Vacuum bag setup

Discussion in 'The Projects Forum' started by mcinj1, May 16, 2008.

  1. mcinj1

    Thread Starter New Member

    May 16, 2008
    4
    0
    I normally blog on the radio control sites however I need help with an electrical issue so here I am.

    I have been using a 240V fridge compressor to generate vacuum for a vacuum bag setup used to laminate model aircraft wings. Rather than run the motor for the 12 or more hours require for the epoxy to set, I have purchased a vacuum switch.

    For the switch to operator the motor I was advised to include a relay, which I have now purchased.

    Now I need a wiring diagram.


    Specifications:
    The motor currently has earth neutral and active

    The vacuum switch is produced by switching solutions and is a SVA/SVF vacuum switch. Its a 4 pin switch earth and 1, 2 and 3, switching from 2 to 3.

    The relay is an Idec RH2b-UL on an SH2B-05C base, and is an 8 pin.

    With the switch installed the motor will cut out once the desired level of vacuum is achieved and restart when the level of vacuum drops.

    I am hoping that the wiring of these three can be suggested.
     
  2. nanovate

    Distinguished Member

    May 7, 2007
    665
    1
    Could you mention the whole partnumber of the relay?

    RH2b-UL-????
     
  3. mcinj1

    Thread Starter New Member

    May 16, 2008
    4
    0
    Thanks for the reply.

    The number provided is the full part number. I did have a look when I was making my investigations and found it on the manufacturers /or suppliers site in a data sheet (PDF). Its made by Idec, who appear to be quite prolific.
     
  4. thingmaker3

    Retired Moderator

    May 16, 2005
    5,072
    6
    Some of the RH2b-UL series relays have coils needing 120V. Others work on 12V or 24V. Since the part number is incomplete, there is no way to know which relay you have, and no way to know how to hook it up.

    Perhaps the vendor who provided the relay will have additional information.

     
  5. SgtWookie

    Expert

    Jul 17, 2007
    22,182
    1,728
    You can tell what the voltage rating of the coil is by it's resistance.
    Here are some of the part numbers vs the resistance of the coils:
    RH2b-ULAC110-120V -- 4170 Ohms
    RH2b-ULAC24V -------- 153 Ohms
    RH2b-ULDC100-110V - 12100 Ohms
    RH2b-ULDC24V -------- 650 Ohms
    RH2b-ULDC12V -------- 160 Ohms

    Why don't you measure your coil and report back as to it's resistance?
     
  6. mcinj1

    Thread Starter New Member

    May 16, 2008
    4
    0
    Thanks thingmaker, I do like the comment ;
    "Just because two things can be connected together does not mean that they should be connected together." - D.R.

    sgtWoookie further scrutiny of the case indicates the following details;

    The relay is ac 220-2240v rated at 50-60hz. It is rated at 7a at 240v general use. The 240v being for Australian application. Sorry about the rating being expressed in lower case. The shift key on this board does not work. Typing this on Microsoft word at least gives me capitals where required.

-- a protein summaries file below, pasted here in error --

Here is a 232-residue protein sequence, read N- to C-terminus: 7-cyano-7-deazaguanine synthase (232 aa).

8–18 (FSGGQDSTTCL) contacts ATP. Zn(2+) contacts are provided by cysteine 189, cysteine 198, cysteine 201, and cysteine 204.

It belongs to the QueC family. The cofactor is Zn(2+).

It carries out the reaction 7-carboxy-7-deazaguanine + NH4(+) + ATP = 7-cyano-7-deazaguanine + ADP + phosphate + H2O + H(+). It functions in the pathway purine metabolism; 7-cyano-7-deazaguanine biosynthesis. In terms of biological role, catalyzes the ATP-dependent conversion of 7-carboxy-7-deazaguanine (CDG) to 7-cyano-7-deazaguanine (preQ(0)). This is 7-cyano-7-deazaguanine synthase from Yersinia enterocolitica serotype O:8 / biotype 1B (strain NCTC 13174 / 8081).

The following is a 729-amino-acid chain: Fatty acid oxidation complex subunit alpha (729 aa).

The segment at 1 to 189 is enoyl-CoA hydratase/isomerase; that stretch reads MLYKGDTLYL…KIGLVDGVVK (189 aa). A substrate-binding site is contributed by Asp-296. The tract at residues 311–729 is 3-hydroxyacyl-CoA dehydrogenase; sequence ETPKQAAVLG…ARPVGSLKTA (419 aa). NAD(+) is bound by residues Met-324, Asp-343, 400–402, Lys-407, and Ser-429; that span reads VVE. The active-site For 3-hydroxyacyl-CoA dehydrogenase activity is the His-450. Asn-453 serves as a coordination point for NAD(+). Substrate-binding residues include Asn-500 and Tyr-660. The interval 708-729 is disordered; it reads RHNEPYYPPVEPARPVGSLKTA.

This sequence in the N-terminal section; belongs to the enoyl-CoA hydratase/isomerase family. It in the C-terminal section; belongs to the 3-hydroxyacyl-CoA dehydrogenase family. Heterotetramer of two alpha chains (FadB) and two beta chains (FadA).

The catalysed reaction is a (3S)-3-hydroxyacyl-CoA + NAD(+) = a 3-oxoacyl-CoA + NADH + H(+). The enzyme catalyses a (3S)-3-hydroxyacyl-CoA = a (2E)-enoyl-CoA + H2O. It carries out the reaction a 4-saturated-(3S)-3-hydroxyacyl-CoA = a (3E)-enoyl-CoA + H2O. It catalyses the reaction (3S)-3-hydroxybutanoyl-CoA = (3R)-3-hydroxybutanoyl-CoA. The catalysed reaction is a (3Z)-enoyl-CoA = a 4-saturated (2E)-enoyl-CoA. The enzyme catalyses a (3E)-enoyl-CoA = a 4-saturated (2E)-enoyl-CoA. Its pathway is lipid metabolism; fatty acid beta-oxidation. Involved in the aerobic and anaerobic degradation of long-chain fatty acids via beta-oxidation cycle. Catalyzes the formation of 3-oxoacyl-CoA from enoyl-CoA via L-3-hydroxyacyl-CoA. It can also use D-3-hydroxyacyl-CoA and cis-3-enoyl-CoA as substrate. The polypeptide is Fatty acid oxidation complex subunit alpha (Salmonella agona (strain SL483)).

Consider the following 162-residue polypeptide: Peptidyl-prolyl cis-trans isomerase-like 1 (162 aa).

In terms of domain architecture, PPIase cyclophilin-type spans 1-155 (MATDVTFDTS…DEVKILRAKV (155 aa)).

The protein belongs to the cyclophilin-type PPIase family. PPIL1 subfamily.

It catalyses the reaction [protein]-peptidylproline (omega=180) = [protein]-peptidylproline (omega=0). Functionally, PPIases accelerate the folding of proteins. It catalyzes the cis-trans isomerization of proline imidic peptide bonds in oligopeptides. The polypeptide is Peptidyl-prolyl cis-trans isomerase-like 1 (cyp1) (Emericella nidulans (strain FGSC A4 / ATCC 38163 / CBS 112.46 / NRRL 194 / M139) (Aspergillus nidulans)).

Hope this is sufficient information. If not I can do further testing once I get home later in the day.
     
  7. nanovate

    Distinguished Member

    May 7, 2007
    665
    1
  8. SgtWookie

    Expert

    Jul 17, 2007
    22,182
    1,728
    Have a look at the attached schematic.

    Now, the bottom of your relay has 8 connectors on it. There are two off by themselves on one side. These are for the coil. The others are in two groups of three. It's easier to just make a simple graphic:

    Code ( (Unknown Language)):
    1. X1  a1 C1 b1
    2. I    I  I  I
    3. I    I  I  I
    4. X2  a2 C2 b2
    X1 and X2 are the two ends of the relay coil.
    C1 is the common for one side of the relay, C2 is the common for the other side of the relay.
    I don't know offhand which is the NO and which is the NC side, which is why those contacts are labeled "aN" and "bN", N=1 or 2.

    You wire 220v to both of the NO sides, and the motor hot/live side to the two common terminals. Using both relay switch contacts will make it last much longer than if you only used one set of contacts.

    Note that on the vacuum switch, I assumed you meant that the normally closed contacts are pins 2 and 3.
     
  9. mcinj1

    Thread Starter New Member

    May 16, 2008
    4
    0
    Back to my computer where all the buttons work.

    Thanks for the guidance on this.
    SgtWookie the diagram now that I see it, makes sense. I like the idea of using both sides of the relay so it lasts longer, will definitely do that.

    Hope to have it all together tonight. Will take some photos of the setup and post them once it’s complete.


    Regards Jaison.
     
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